"I believe that all women should like their bodies and use them as tools of seduction," Amer stated; and in her well-known erotic embroideries, she at once rejects oppressive laws set in place to govern women's attitudes toward their bodies and repudiates first-wave feminist theory that the body must be denied to prevent victimization. By depicting explicit sexual acts with the delicacy of needle and thread, their significance assumes a tenderness that simple objectification ignores. Amer continuously allows herself to explore the dichotomies of an uneasy world and confronts the language of hostility and finality with unsettled narratives of longing and love.
Ghada Amer's work addresses first and foremost the ambiguous, transitory nature of the paradox that arises when searching for concrete definitions of east and west, feminine and masculine, art and craft. Through her paintings, sculptures and public garden projects, Amer takes traditional notions of cultural identity, abstraction, and religious fundamentalism and turns them on their heads.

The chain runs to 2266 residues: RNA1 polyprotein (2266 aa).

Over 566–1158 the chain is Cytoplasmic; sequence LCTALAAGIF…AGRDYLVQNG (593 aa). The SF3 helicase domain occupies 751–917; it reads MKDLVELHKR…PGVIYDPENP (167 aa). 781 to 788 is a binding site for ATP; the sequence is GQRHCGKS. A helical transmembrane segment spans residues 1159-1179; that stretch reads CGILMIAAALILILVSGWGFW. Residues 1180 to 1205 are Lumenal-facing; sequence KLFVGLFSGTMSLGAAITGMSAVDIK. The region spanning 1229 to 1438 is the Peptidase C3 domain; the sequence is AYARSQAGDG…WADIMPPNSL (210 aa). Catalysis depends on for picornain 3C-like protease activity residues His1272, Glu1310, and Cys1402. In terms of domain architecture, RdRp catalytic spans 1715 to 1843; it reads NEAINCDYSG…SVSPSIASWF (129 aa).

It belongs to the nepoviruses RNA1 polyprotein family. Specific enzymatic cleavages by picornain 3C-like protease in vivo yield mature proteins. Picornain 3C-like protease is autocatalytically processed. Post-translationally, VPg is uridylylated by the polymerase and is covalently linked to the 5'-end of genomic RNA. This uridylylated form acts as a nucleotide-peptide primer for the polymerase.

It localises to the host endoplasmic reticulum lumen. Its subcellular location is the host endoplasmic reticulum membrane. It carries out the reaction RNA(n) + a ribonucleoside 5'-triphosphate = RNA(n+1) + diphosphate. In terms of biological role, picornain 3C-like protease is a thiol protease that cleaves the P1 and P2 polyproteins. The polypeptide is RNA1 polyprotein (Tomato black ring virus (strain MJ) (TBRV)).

Ghada Amer was born in Cairo in 1963. In 1974, her parents relocated to France where she began her artistic training ten years later at Villa Arson, Nice, France. She currently lives and works in New York and has exhibited among others at the Venice Biennale, the Sydney Biennale, the Whitney Biennale, and the Brooklyn Museum.